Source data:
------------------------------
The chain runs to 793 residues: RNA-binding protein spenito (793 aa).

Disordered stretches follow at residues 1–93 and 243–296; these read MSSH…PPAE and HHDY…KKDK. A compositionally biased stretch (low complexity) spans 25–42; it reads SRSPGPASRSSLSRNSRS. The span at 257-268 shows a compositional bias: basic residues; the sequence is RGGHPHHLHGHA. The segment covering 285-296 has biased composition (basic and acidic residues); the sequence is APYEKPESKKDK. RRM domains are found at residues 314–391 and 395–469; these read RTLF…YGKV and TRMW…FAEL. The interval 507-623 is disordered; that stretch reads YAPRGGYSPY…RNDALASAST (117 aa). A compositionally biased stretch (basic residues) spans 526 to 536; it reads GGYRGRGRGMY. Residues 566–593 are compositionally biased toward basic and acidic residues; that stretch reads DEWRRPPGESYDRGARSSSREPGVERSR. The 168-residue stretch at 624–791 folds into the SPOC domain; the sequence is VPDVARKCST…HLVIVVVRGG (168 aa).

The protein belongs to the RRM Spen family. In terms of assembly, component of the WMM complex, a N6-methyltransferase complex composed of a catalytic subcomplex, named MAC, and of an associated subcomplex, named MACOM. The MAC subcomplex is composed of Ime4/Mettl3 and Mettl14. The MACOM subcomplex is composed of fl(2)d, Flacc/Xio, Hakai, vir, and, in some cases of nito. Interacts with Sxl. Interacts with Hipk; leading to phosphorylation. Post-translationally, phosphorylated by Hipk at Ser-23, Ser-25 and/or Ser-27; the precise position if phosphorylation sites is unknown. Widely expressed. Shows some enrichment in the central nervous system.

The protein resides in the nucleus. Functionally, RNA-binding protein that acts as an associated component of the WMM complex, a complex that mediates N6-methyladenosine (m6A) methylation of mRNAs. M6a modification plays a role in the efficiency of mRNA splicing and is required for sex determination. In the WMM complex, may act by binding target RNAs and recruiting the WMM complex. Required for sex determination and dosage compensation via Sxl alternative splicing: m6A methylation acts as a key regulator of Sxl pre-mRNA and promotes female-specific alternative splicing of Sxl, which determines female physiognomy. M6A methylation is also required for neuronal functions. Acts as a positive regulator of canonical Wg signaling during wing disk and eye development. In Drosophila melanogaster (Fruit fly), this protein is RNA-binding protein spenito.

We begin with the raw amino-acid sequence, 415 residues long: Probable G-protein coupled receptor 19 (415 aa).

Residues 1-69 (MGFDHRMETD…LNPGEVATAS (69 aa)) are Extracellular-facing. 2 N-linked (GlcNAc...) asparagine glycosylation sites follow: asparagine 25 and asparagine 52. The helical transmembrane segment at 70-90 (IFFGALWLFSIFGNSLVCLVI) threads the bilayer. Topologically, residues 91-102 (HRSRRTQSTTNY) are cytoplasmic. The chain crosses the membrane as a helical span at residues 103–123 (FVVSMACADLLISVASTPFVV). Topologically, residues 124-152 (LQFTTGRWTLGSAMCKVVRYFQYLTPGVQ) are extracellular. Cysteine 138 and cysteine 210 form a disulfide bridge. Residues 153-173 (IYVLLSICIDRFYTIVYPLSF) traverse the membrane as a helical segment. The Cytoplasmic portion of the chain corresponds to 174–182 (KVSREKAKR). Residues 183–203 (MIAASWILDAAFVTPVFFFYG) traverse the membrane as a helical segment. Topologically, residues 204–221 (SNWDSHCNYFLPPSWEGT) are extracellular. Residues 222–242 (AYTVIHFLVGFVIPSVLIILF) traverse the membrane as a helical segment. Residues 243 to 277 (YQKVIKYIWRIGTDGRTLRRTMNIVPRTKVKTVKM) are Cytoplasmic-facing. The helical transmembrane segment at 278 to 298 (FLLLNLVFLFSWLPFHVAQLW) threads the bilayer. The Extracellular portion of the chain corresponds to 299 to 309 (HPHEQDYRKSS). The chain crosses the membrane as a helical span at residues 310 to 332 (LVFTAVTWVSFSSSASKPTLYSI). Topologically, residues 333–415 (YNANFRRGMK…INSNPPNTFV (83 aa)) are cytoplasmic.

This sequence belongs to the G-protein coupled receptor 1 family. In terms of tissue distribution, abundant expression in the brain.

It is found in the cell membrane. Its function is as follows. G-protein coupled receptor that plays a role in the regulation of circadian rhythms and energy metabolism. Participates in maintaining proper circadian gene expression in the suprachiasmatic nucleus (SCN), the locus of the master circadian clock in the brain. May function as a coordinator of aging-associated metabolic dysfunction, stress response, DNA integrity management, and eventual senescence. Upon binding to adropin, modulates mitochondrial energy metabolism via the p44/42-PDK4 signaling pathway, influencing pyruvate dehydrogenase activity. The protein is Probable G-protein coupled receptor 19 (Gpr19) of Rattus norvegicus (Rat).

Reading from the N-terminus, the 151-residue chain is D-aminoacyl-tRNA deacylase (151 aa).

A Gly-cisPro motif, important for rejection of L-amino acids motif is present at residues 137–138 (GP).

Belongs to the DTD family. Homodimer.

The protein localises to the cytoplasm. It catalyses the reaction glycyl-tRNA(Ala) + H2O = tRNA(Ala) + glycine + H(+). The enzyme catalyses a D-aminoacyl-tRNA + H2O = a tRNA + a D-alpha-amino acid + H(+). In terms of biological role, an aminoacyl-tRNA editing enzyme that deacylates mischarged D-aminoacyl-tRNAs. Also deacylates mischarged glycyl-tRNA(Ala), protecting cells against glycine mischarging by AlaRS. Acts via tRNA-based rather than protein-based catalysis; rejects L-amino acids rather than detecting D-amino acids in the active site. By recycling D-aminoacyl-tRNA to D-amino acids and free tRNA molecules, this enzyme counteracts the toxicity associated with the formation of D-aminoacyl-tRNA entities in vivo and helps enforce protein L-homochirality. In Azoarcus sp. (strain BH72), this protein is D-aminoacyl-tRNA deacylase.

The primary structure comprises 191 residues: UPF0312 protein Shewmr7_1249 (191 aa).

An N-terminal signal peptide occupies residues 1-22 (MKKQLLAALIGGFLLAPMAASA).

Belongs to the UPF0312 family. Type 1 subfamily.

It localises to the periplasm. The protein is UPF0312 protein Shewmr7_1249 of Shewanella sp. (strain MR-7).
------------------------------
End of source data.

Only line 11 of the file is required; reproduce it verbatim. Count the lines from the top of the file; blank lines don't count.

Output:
Belongs to the DTD family. Homodimer.